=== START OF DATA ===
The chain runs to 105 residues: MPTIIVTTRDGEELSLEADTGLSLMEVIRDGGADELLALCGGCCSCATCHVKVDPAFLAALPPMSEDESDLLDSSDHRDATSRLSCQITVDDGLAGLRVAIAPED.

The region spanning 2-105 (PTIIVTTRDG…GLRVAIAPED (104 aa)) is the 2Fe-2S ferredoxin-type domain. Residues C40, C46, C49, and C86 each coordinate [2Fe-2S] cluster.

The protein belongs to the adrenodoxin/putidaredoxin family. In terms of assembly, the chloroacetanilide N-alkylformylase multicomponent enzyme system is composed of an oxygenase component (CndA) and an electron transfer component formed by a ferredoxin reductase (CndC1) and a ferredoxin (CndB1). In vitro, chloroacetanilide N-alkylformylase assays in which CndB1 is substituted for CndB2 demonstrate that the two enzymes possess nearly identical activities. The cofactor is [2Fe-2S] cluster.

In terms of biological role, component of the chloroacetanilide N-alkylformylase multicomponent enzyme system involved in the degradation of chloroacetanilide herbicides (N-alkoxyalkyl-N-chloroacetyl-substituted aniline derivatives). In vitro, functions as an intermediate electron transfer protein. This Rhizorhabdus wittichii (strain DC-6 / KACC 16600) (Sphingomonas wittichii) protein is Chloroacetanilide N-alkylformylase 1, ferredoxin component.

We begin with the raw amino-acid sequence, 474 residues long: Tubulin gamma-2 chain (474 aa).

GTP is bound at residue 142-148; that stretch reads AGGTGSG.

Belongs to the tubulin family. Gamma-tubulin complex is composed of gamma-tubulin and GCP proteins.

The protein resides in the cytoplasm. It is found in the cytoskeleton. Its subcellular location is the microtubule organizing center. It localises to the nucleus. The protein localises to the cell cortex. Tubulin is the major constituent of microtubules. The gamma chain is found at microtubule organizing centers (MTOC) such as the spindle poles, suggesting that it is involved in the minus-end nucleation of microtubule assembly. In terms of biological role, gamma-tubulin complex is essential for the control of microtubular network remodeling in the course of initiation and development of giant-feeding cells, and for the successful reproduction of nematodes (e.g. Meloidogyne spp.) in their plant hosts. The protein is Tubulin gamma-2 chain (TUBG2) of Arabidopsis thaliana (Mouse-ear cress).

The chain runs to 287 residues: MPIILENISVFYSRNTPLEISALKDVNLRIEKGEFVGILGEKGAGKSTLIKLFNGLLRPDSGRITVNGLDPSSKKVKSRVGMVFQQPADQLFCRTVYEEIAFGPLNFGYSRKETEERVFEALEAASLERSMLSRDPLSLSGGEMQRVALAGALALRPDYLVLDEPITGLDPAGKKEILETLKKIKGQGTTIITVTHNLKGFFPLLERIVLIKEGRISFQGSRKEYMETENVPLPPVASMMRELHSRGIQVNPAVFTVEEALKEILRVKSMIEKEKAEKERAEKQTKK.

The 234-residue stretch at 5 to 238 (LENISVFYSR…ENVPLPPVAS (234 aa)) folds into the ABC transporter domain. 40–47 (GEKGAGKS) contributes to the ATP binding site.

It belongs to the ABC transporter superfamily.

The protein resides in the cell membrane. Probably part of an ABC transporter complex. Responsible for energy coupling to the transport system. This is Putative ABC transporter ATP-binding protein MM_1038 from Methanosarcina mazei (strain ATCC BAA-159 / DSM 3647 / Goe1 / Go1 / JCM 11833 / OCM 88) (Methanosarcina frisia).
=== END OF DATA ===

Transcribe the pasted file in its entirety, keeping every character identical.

The chain runs to 105 residues: MPTIIVTTRDGEELSLEADTGLSLMEVIRDGGADELLALCGGCCSCATCHVKVDPAFLAALPPMSEDESDLLDSSDHRDATSRLSCQITVDDGLAGLRVAIAPED.

The region spanning 2-105 (PTIIVTTRDG…GLRVAIAPED (104 aa)) is the 2Fe-2S ferredoxin-type domain. Residues C40, C46, C49, and C86 each coordinate [2Fe-2S] cluster.

The protein belongs to the adrenodoxin/putidaredoxin family. In terms of assembly, the chloroacetanilide N-alkylformylase multicomponent enzyme system is composed of an oxygenase component (CndA) and an electron transfer component formed by a ferredoxin reductase (CndC1) and a ferredoxin (CndB1). In vitro, chloroacetanilide N-alkylformylase assays in which CndB1 is substituted for CndB2 demonstrate that the two enzymes possess nearly identical activities. The cofactor is [2Fe-2S] cluster.

In terms of biological role, component of the chloroacetanilide N-alkylformylase multicomponent enzyme system involved in the degradation of chloroacetanilide herbicides (N-alkoxyalkyl-N-chloroacetyl-substituted aniline derivatives). In vitro, functions as an intermediate electron transfer protein. This Rhizorhabdus wittichii (strain DC-6 / KACC 16600) (Sphingomonas wittichii) protein is Chloroacetanilide N-alkylformylase 1, ferredoxin component.

We begin with the raw amino-acid sequence, 474 residues long: Tubulin gamma-2 chain (474 aa).

GTP is bound at residue 142-148; that stretch reads AGGTGSG.

Belongs to the tubulin family. Gamma-tubulin complex is composed of gamma-tubulin and GCP proteins.

The protein resides in the cytoplasm. It is found in the cytoskeleton. Its subcellular location is the microtubule organizing center. It localises to the nucleus. The protein localises to the cell cortex. Tubulin is the major constituent of microtubules. The gamma chain is found at microtubule organizing centers (MTOC) such as the spindle poles, suggesting that it is involved in the minus-end nucleation of microtubule assembly. In terms of biological role, gamma-tubulin complex is essential for the control of microtubular network remodeling in the course of initiation and development of giant-feeding cells, and for the successful reproduction of nematodes (e.g. Meloidogyne spp.) in their plant hosts. The protein is Tubulin gamma-2 chain (TUBG2) of Arabidopsis thaliana (Mouse-ear cress).

The chain runs to 287 residues: MPIILENISVFYSRNTPLEISALKDVNLRIEKGEFVGILGEKGAGKSTLIKLFNGLLRPDSGRITVNGLDPSSKKVKSRVGMVFQQPADQLFCRTVYEEIAFGPLNFGYSRKETEERVFEALEAASLERSMLSRDPLSLSGGEMQRVALAGALALRPDYLVLDEPITGLDPAGKKEILETLKKIKGQGTTIITVTHNLKGFFPLLERIVLIKEGRISFQGSRKEYMETENVPLPPVASMMRELHSRGIQVNPAVFTVEEALKEILRVKSMIEKEKAEKERAEKQTKK.

The 234-residue stretch at 5 to 238 (LENISVFYSR…ENVPLPPVAS (234 aa)) folds into the ABC transporter domain. 40–47 (GEKGAGKS) contributes to the ATP binding site.

It belongs to the ABC transporter superfamily.

The protein resides in the cell membrane. Probably part of an ABC transporter complex. Responsible for energy coupling to the transport system. This is Putative ABC transporter ATP-binding protein MM_1038 from Methanosarcina mazei (strain ATCC BAA-159 / DSM 3647 / Goe1 / Go1 / JCM 11833 / OCM 88) (Methanosarcina frisia).